A convoy of military vehicles bearing no license plates travels on the road from Feodosia to Simferopol in the Crimea, Ukraine, Saturday, March 8, 2014. Photo by AP

1540 GMT: A massive column of Russian troop carriers, APCs, and support vehicles have been filmed, reportedly on the road between Krasnodar to Novorossiysk (map), in Russia just east of Crimea. With Russian troops in firm control of the ferry routes between the Taman Bay and Kerch, the eastern-most point in Crimea, this begs the obvious question:

Is this an invasion force, prepared for the final Russia push into Crimea, or perhaps beyond?

1533 GMT: Last night, outside the Ukrainian missile defense base that was attacked by Russian troops and Cossak paramilitaries in Crimea, several journalists were reportedly beaten by armed gunmen. It became clear to many other journalists in the area that the danger was too great to continue to film.

Now, video shows part of the attack on the journalists. It’s of remarkably high quality considering how dark and foggy it was last night:

1525 GMT: More evidence that the situation may have indeed changed in Crimea overnight. Sky News Senior Correspondent Alex Rossi reports significant troop movement today.


100 vehicles? Since we’ve been watching this crisis unfold, this may be the largest troop movement inside Crimea since Russian troops spilled out of their bases last Friday.

1514 GMT: Things have changed significantly in the Crimea since the sun went down last night. First, Russian forces broke through the gate of a Ukrainian missile defense base last night and captured part of the installation.

Reuters reports that a Ukrainian border post east of the Crimean peninsula was also captured last night:

“The situation is changed. Tensions are much higher now. You have to go. You can’t film here,” said a Russian soldier carrying a heavy machine gun, his face covered except for his eyes, at a Ukrainian navy base in Novozernoye.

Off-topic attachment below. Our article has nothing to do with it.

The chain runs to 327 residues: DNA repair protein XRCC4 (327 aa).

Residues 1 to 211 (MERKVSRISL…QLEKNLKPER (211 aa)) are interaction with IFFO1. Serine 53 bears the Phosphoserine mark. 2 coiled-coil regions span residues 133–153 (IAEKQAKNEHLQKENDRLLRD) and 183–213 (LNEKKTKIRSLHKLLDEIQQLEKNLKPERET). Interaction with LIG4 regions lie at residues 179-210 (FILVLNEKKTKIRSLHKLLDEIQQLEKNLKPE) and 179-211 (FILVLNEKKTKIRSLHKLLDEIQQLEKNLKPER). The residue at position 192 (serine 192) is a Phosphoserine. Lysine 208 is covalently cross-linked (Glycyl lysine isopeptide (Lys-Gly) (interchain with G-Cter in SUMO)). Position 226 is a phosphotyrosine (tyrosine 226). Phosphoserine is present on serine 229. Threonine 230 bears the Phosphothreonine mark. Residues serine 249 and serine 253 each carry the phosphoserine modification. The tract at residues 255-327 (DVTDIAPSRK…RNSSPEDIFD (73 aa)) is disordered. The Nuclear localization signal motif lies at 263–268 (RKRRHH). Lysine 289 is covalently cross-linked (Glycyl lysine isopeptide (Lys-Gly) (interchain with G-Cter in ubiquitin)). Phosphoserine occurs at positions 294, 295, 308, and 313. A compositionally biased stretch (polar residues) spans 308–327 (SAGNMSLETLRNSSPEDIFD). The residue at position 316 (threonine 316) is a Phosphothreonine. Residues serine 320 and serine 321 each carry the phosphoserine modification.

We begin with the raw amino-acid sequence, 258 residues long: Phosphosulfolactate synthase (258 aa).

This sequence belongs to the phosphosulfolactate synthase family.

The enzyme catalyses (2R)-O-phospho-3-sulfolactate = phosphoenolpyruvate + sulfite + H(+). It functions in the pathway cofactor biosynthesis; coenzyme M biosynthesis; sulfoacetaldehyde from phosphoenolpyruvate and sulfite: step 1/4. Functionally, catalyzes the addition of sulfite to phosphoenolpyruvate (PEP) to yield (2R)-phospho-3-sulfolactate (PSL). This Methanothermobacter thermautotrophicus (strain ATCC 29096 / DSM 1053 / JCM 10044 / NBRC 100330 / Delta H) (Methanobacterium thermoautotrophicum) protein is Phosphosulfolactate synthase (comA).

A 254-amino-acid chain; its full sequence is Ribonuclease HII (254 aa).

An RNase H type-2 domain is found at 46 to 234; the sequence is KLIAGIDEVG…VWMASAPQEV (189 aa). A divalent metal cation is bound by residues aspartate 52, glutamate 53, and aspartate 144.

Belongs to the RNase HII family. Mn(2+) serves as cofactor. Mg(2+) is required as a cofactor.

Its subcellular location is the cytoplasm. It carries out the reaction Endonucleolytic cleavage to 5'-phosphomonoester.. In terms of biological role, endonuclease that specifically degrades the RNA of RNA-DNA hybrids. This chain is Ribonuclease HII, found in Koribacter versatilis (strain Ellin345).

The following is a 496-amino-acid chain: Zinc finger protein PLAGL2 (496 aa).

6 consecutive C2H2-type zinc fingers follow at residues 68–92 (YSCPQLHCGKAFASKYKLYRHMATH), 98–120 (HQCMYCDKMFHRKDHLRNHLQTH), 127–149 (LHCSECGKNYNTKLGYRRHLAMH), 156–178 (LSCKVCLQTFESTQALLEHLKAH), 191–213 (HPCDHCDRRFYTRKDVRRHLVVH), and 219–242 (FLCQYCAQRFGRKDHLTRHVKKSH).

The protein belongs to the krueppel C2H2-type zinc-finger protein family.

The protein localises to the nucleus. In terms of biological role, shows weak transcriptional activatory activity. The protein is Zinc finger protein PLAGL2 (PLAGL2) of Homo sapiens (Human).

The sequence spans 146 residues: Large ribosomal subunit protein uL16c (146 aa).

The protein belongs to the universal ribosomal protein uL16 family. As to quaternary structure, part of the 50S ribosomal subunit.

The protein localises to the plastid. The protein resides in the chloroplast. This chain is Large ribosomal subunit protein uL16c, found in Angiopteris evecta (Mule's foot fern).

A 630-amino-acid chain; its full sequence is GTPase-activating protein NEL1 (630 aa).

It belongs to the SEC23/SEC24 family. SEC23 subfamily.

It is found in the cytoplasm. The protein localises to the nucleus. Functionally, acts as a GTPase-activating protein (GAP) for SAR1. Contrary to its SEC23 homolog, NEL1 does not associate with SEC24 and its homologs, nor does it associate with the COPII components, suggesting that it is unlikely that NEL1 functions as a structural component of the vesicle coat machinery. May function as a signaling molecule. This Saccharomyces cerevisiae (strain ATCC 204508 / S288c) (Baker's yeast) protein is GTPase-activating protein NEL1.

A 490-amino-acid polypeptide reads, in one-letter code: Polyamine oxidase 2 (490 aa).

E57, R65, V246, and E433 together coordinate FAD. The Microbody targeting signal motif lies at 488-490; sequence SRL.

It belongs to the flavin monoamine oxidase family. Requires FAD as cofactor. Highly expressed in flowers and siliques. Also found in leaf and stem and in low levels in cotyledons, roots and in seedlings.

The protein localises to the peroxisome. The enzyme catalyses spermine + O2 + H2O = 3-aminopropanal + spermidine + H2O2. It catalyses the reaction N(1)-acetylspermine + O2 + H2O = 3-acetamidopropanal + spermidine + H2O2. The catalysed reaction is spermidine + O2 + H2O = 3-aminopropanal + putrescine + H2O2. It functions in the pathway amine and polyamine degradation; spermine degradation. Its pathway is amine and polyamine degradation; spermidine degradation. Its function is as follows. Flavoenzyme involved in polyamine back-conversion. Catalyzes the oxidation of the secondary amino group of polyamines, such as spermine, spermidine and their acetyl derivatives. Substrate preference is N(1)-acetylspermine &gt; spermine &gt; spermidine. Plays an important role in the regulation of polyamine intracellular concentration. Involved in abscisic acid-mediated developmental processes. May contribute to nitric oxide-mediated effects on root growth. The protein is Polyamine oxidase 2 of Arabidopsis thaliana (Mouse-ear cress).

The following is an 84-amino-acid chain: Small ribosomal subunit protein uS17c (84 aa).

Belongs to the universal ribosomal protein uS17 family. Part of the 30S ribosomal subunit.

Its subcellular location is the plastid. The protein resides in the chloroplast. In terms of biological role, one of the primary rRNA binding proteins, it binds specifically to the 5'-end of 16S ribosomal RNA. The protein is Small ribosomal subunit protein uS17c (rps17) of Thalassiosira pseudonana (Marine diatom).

Polish Foreign Minister Radoslaw Sikorski said on Saturday Poland had evacuated its consulate in Sevastopol due to “continuing disturbances by Russian forces”.

About 100 armed Russians are keeping watch over the Ukrainians at the base, where a Russian ship has been scuttled at the entrance to keep the Ukrainians from sailing out.

“Things are difficult and the atmosphere has got worse. The Russians threaten us when we go and get food supplies and point their guns at us,” said Vadim Filipenko, the Ukrainian deputy commander at the base.

CNN reports on another installation under siege in eastern Crimea, in Kerch:

The troops beat up the senior officer on duty at the Schelkino border control point, near the city of Kerch, when he tried to stop them, the State Border Guard Service said on its website. Russian forces are now in control of the premises, it said.

The border service said about 100 armed Russian military and 50 members of Crimean “self-defense” forces are continuing to blockade a ferry crossing point near Kerch, a port on the strait connecting the Black Sea and the Sea of Azov. This is being used to bring in Russian troops and military vehicles, it said.

And still the Ukrainian defense forces have not fired a shot, likely preventing an all-out war.

1505 GMT: Over the last few days, Russian occupiers in Crimea have turned back efforts made by the UN and OSCE to inspect and monitor events in Crimea in order to ensure that no minorities were falling victim to violence, as Russia claims. And despite this, the Russian Foreign Ministry has accused the OSCE of having “double standards.”

Today, the OSCE was once again turned back from their mission in Crimea — but this time there was gunfire.